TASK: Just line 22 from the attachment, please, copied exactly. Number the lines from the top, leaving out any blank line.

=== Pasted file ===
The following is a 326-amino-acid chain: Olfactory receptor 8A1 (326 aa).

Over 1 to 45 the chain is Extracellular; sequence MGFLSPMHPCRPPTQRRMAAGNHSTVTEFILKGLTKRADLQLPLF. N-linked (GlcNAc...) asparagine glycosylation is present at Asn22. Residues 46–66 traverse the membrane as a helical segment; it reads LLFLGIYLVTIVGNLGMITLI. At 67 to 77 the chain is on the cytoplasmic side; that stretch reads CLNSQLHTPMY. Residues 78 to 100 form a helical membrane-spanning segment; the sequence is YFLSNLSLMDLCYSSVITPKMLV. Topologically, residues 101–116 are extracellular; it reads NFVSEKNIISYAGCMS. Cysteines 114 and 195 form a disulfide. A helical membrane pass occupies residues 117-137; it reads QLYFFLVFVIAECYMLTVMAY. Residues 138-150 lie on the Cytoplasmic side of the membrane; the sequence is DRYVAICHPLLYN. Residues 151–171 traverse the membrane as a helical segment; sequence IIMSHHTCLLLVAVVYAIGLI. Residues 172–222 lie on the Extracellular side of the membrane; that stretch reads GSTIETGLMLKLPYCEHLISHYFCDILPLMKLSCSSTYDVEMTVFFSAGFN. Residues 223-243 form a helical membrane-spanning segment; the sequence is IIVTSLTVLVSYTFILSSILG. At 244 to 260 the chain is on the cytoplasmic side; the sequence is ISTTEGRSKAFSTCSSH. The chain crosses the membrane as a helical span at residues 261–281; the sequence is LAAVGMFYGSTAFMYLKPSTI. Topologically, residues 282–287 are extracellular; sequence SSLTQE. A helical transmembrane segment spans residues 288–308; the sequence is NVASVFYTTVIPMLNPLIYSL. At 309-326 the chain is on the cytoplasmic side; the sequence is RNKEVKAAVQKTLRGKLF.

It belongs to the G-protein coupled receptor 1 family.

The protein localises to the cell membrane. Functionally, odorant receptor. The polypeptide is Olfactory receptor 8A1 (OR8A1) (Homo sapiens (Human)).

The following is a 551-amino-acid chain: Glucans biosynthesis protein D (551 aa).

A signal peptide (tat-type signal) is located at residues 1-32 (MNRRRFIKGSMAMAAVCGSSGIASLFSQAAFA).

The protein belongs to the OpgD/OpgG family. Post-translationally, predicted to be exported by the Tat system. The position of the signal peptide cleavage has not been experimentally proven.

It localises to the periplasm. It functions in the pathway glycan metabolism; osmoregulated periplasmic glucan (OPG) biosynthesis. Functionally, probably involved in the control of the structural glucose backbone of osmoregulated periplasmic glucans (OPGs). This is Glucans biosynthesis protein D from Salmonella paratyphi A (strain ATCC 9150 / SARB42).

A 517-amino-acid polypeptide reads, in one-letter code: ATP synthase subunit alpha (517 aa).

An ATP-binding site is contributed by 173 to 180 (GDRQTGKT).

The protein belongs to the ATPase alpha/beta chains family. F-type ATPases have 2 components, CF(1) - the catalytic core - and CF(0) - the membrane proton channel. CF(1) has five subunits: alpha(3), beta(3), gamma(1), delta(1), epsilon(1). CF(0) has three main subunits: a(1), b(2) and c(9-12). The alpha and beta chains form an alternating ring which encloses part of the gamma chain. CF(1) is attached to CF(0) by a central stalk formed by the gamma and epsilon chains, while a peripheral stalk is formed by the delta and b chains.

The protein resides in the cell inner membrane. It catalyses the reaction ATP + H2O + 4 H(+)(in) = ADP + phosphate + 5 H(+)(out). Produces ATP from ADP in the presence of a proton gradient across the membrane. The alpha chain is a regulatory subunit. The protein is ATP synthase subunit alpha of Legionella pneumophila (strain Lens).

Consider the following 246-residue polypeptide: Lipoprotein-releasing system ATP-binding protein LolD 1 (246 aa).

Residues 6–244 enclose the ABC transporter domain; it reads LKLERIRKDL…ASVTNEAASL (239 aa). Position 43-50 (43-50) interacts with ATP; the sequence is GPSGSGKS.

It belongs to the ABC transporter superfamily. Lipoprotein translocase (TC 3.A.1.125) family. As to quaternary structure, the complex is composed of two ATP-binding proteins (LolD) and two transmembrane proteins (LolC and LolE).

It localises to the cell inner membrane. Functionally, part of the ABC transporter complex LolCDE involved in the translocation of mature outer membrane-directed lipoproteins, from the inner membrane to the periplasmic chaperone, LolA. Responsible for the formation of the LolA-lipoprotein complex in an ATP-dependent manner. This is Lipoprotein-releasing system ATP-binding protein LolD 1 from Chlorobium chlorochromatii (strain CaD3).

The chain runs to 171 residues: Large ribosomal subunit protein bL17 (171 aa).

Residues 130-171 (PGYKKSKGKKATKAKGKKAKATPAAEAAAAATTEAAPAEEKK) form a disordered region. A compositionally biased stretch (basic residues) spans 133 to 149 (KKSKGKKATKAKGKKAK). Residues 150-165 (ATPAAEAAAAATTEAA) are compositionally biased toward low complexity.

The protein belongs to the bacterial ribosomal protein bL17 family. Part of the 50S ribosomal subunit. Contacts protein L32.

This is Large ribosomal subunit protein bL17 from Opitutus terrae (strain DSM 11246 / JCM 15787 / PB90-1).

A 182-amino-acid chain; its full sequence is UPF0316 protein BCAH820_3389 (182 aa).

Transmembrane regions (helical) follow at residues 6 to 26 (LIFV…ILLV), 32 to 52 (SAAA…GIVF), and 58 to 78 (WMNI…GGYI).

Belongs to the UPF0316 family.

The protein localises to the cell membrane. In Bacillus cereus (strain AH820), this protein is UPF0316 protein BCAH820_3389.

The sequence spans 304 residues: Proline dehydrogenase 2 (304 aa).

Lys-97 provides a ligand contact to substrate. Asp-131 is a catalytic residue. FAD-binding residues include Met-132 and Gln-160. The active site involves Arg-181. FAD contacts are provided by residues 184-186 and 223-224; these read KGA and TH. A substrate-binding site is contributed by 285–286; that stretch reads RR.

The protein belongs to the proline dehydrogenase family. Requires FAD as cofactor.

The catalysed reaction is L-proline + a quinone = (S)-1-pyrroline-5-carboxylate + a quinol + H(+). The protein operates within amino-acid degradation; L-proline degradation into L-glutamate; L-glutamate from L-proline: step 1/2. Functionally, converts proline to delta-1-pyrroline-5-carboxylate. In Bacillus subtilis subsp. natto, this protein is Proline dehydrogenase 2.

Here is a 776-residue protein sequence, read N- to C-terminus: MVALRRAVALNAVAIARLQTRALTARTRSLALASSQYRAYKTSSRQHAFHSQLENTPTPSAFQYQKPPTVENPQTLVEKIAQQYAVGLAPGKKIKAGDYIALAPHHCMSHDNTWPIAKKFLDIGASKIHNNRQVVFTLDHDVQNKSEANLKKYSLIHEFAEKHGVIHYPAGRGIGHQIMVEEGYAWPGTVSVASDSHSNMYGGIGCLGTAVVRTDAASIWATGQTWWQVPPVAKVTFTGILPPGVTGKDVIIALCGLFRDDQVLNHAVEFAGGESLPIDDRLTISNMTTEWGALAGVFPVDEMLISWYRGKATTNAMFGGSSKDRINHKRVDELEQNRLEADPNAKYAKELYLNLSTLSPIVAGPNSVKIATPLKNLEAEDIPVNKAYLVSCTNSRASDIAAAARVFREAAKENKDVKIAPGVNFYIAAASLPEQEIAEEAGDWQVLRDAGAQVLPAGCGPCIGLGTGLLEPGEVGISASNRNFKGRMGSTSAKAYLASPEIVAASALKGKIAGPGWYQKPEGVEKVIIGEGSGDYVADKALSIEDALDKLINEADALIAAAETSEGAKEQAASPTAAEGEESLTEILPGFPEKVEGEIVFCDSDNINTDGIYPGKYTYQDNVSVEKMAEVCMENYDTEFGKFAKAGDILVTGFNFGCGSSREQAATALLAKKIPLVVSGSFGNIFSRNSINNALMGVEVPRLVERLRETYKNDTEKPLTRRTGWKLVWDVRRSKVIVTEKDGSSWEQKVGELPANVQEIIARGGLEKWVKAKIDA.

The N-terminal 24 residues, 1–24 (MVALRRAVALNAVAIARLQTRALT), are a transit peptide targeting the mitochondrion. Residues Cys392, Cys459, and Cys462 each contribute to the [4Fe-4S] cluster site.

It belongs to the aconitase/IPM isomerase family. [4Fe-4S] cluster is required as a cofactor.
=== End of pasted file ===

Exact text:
Transmembrane regions (helical) follow at residues 6 to 26 (LIFV…ILLV), 32 to 52 (SAAA…GIVF), and 58 to 78 (WMNI…GGYI).